Donald Farr
Former Editor, Mustang Monthly
May 15, 2012
Photos By: Jerry Heasley

At its extreme northern end, Las Vegas Blvd. is nothing like the congestion and bright lights of "The Strip." By the time you pass Nellis Air Force Base and Las Vegas Motor Speedway, the road becomes a smooth, four-lane blacktop that stretches like a straight strip of ribbon into the mountains. Patterson turns left and points the Shelby 1000 toward the horizon.

There's no need to launch from a standing start. It's a given that 1,000 hp will overpower the street tires in First, Second, and even Third gears. At the top of Third, Patterson nails the throttle and the Shelby 1000 hurtles forward under a rush of exhaust noise and supercharger whine, sounding very much like the in-car camera view of an Indy Car on TV. Peripheral vision becomes a blur as Patterson shifts into Fourth and the blue Shelby continues to rocket forward before Gary eases off the throttle at somewhere around 140 mph, although it's obvious that there's plenty more available.

"What separates the men from the boys is what happens after 60 mph," Patterson explains as the Shelby 1000 coasts down to a more normal highway speed. "That's where big power rules. We haven't tested the quarter-mile yet but it's not really set up for that. Our original Super Snake ran 10.87 at 134 on drag radials. With Shelby 1000, it's not going to be much quicker. When you get above 100 mph, that's where an extra 250 horses come in handy."

Patterson eases to a stop and we trade seats. Testing the shifter, I find that it's familiar and precise, which is somewhat comforting. The clutch pedal is firm but not overly stiff, although I notice that it takes some finesse to get the car rolling because the rpm drop quickly as the clutch engages. (In a later conversation with Nevarez, he tells me that he fixed that glitch with his tuning magic).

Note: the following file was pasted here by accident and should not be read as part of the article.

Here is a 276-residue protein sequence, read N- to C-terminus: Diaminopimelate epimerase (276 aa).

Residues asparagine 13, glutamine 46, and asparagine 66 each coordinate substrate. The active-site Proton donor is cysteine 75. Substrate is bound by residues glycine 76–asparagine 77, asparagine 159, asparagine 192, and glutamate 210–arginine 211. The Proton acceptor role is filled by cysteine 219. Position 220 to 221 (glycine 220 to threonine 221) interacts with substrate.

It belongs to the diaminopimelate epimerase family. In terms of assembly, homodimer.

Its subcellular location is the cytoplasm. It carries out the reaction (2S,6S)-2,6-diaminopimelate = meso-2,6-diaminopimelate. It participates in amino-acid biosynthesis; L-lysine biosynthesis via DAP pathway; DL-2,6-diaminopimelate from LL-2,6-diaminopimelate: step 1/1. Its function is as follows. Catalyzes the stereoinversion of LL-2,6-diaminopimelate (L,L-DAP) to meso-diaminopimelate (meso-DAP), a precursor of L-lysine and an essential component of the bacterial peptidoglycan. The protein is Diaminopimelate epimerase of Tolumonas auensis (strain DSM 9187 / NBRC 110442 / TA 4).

I take it easy in First, then dip into the boost in Second. Tire spin. Third gear produces more of the same, only it takes a little more throttle to send the rear end slewing sideways, which is a bit disconcerting at 60 mph. Easing into the throttle, the tires finally grab traction and the Shelby 1000 does what it does best as vehicle speed and engine revs climb. It's a total rush through Fourth gear, when I decide that it's best to leave the high-speed driving to Patterson.

Heading back to Shelby American headquarters, I get an idea of how the Shelby 1000 handles normal driving situations. With huge Shelby/Wilwood brakes, there's plenty of confidence in the car's stopping ability. Driving along a bumpy access road, the suspension is firm but not rough. I love the fact that the car purrs along at lower speeds just like any other new Mustang, riding and sounding like a performance car but perfectly content and well-mannered.

It’s a true Jekyll and Hyde performance car.

With its outlandish horsepower and price tag, Shelby American doesn't expect to sell many Shelby 1000s, 25 to 50 at the most. But you can bet that much of the R&D and technology will trickle down to future Shelby products, as if 525hp G.T. 350s and 800hp Super Snakes aren’t powerful enough.

Best of all, Carroll's wish for a 1,000hp Shelby has come true.